Fiscally responsible Karen Brill fights for children and parents

Why does District 3 School Board Vice Chair Karen Brill feel such an affinity for parents? As the mother of two children, one with special needs, Brill’s entrée into the Palm Beach County School System nearly three decades ago resulted from shocking events she never anticipated. 

At the time, her son was a low-functioning autistic. When Brill enrolled him in preschool at Galaxy Elementary School, “he didn’t speak, he didn’t stand still, and he wandered around,” she recalls. “I was able to put him in preschool through the Palm Beach County public schools, in addition to procuring some private services. I missed what we call ‘kindergarten roundup.’ So, I called the school and informed the assistant principal that my son was in a pre-K program at Galaxy Elementary School, and I needed to enroll him in Kindergarten.”

When Brill confirmed her son had a disability, the assistant principal replied, “We don’t take kids like that,” and abruptly hung up the phone. Having relocated from the East Ramapo School District in New York, Brill wondered, “What have I gotten myself into?” The next day, she went to the school and asked for a tour, pretending she’d just moved to the county. Shortly thereafter, her daughter, who is on the gifted spectrum but was challenged in regular classes, came home crying when a classroom aide insisted she was spelling her name incorrectly.

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Matthew and Karen Brill“At that point, I became an advocate,” Brill says, noting that the school district has come a long way with special ed. Still, she recalls incidents where her son was taped to a chair and locked in a closet for art. “I had filed more complaints against the state than anyone when he was young, and I won,” she notes.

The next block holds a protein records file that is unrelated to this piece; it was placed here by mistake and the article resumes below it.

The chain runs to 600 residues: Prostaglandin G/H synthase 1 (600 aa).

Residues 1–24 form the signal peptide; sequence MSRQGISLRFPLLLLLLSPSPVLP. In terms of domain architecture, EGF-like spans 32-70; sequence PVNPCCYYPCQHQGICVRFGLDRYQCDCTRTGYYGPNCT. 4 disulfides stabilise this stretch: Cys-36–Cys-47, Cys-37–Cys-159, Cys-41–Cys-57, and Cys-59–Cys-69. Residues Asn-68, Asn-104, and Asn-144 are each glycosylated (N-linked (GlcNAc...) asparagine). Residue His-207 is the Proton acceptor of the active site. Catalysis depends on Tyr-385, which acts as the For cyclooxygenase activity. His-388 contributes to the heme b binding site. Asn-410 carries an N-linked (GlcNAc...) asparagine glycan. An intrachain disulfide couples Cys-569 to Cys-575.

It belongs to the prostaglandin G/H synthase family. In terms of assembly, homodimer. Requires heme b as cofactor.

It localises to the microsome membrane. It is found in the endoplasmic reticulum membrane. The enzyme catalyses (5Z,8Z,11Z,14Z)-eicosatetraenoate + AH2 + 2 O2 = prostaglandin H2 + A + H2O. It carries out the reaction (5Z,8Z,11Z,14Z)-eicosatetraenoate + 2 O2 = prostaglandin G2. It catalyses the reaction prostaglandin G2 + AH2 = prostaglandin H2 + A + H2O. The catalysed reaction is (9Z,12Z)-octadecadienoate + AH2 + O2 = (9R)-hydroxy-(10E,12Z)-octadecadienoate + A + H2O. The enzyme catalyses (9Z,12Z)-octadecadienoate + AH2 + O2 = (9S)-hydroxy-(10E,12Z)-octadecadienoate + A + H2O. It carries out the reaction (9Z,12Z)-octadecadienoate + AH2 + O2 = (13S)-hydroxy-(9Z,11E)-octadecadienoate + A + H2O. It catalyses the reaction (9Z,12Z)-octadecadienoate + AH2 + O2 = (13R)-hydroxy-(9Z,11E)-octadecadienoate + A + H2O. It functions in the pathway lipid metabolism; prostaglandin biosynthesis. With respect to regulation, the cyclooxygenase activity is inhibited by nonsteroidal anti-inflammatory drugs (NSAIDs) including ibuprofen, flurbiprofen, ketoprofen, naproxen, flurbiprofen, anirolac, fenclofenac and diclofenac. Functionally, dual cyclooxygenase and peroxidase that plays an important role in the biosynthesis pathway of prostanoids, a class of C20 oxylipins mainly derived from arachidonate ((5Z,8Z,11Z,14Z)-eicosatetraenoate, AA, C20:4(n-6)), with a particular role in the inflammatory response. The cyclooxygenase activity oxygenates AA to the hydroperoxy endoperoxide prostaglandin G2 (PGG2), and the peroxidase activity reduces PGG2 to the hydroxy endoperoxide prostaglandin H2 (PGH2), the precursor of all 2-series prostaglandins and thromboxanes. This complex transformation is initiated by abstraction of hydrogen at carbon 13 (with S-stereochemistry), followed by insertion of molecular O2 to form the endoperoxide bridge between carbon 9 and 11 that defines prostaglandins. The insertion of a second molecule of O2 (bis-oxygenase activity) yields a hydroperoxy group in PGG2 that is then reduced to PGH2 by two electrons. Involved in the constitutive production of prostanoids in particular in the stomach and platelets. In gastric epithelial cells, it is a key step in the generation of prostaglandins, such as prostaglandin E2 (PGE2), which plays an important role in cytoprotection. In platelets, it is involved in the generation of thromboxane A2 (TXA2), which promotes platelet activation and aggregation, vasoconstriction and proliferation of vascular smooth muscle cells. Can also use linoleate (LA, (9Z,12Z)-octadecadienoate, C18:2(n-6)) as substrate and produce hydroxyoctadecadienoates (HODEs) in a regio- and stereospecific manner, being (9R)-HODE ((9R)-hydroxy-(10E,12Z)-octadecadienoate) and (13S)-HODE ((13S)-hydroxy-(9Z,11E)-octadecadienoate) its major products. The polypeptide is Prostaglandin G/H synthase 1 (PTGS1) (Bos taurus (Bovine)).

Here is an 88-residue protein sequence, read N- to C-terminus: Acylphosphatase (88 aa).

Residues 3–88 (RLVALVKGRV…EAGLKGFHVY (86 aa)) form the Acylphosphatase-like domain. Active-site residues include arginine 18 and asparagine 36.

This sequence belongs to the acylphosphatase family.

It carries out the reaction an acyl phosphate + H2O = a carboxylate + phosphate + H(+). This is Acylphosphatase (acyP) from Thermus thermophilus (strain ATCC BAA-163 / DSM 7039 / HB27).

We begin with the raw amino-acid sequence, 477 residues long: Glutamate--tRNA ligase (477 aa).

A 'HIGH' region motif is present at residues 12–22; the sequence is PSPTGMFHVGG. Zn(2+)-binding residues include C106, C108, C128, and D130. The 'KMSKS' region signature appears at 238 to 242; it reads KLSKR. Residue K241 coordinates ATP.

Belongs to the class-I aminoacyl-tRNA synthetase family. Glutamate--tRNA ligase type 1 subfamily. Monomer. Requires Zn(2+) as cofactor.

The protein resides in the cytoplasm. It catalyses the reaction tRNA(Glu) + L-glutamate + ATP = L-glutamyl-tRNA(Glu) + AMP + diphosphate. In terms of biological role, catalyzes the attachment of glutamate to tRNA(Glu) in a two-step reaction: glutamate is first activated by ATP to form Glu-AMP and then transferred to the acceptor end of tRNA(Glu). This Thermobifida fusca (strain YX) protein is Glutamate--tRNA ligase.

Today, Matthew, now thirty-two, is a high-functioning autistic who works two jobs and drives. However, Brill’s advocacy, especially for children with special needs, is stronger than ever. “I got involved, not only for my son and kids with disabilities but for all families,” she explains. “We have this enormous school district, and parents don’t know where to go. They don’t know that if they object to material or have trouble with a teacher, there is a process they can follow.”

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Inspired by her experience with her two children, Brill initially ran for school board in 2010 as a parent. “I’m a business person, not an educator,” she says. “But the School Board lacked a strong advocate for parents and children, even though some school board members at the time were parents. I ran because I felt that Palm Beach County parents needed a voice.”

Brill contemplated running for school board around 10 years before she jumped in, preferring to wait until her youngest child graduated. “I never wanted anyone to say, ‘Oh, she got that because her mother’s a board member,'” she explains. “I had to fight terribly for my children to ensure they got the right education. We have come a long way, but we still have a long way to go, especially after COVID and what the kids had been through.”